Native American and Alaska Native students – who have the lowest college enrollment rate of any racial group, according to recent data from the National Center for Education Statistics – face many barriers when they are looking to get a degree. Affordability.

Of those who identified as American Indian and Alaska Native in 2018, 25.4% lived in poverty, the highest of any population, according to US Census data. The median annual household income from 2015 to 2019 was $43,825 for Native American and Alaska Native households, below all other group averages except black households.

Meanwhile, the average in-state tuition price at a publicly ranked college was $10,388 in 2021-22, while private school tuition that year averaged $38,185. , according to data from the US News rankings.

Since many indigenous students live in rural areas, they often face transportation issues and lack reliable broadband. In 2018, about 60% of people in tribal lands had fixed broadband internet access, compared to 65% of Americans in rural areas and 97% of Americans in urban areas, according to the Federal Communications Commission.

Tribal Colleges and Universities, also known as TCUs, the first of which was established in 1968, aim to give Indigenous students the opportunity to earn a degree close to home at low cost and create economic opportunities in reserves.

What is a Tribal College or University?

These public institutions of higher learning are mapped to federally or federally recognized Indian tribes, with a majority of Native American or Alaska Native students.

“One of the benefits of tribal colleges is that you get a culturally balanced education and can go through a debt-free program,” says Carrie Billy, president and CEO of the American Indian Higher Education Consortium.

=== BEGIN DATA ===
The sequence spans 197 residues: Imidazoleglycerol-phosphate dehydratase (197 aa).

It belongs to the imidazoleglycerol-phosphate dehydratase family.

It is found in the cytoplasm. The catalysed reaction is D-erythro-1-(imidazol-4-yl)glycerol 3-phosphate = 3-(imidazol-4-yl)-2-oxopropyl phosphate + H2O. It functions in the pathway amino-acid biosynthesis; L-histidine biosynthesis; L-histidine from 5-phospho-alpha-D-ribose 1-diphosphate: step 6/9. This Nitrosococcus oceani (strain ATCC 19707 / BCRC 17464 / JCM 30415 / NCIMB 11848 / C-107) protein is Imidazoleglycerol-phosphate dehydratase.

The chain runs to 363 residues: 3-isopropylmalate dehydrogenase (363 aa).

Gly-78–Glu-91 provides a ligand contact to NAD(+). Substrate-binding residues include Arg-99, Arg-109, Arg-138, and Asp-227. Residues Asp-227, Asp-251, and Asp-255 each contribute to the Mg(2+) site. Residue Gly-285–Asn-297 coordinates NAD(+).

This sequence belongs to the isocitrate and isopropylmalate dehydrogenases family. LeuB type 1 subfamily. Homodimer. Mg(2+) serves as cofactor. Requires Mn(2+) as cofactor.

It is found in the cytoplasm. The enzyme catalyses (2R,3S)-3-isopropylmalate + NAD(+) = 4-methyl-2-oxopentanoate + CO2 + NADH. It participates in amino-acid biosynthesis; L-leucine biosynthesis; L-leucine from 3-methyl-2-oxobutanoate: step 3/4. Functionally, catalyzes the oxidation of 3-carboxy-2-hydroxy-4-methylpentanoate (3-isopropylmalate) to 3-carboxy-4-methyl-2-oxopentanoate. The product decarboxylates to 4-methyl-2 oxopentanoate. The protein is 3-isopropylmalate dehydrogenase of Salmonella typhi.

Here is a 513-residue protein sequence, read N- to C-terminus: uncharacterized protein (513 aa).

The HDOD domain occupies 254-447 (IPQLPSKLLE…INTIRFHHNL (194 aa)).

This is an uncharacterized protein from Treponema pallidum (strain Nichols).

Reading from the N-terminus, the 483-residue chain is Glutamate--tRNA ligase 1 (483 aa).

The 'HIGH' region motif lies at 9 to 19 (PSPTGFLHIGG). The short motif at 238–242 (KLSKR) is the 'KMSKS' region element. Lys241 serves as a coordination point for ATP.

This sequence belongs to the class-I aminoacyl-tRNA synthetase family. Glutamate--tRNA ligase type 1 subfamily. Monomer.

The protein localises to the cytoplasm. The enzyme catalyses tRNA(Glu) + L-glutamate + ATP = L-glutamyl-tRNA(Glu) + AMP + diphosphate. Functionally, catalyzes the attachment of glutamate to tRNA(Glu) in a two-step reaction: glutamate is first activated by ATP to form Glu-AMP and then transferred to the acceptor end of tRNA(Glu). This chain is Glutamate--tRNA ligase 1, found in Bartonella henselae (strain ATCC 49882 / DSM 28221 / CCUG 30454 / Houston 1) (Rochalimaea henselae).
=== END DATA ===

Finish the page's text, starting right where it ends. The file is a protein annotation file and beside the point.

Although designed to meet the needs of Indigenous and local reservation students, the majority of TCUs are open to all students. The student population enrolled at TCUs — just over 15,200 in 2020 — was 79.1% American Indian or Alaska Native, 14.6% White, and nearly 2 % of Hispanics, according to NCES data. Black and Asian students each made up less than 1% of the student population.

How many tribal colleges and universities are there?

AIHEC recognizes 35 accredited tribal colleges and universities, which are funded by the federal Tribal-Controlled Colleges and Universities Assistance Act of 1978, in 14 states. Many TCUs are two-year institutions, but there is a mix of schools, including some technical colleges, that offer certificates, associate’s degrees, bachelor’s degrees, and master’s degrees.

According to the American Indian College Fund, a nonprofit that provides scholarships to Native students, Montana is home to the most TCUs — seven — followed by North Dakota with five. Most are located in the Southwest and Plains regions, while states like Alaska, Idaho, Kansas, Oklahoma, and Washington only have one TCU each. There is no TCU on the East Coast.

Why attend a tribal college or university?

Finding a sense of belonging on college campuses can be difficult for Indigenous students because they often don’t see themselves represented in the curriculum or faculty of non-TCU institutions, says Cheryl Crazy Bull, President and CEO from the American Indian College Fund.

People who identified as American Indian or Alaska Native made up 1% or less of full-time faculty members at non-TCU institutions in 2020, according to recent NCES data. But 30% to 40% of TCU faculty are indigenous and from local communities, says Crazy Bull.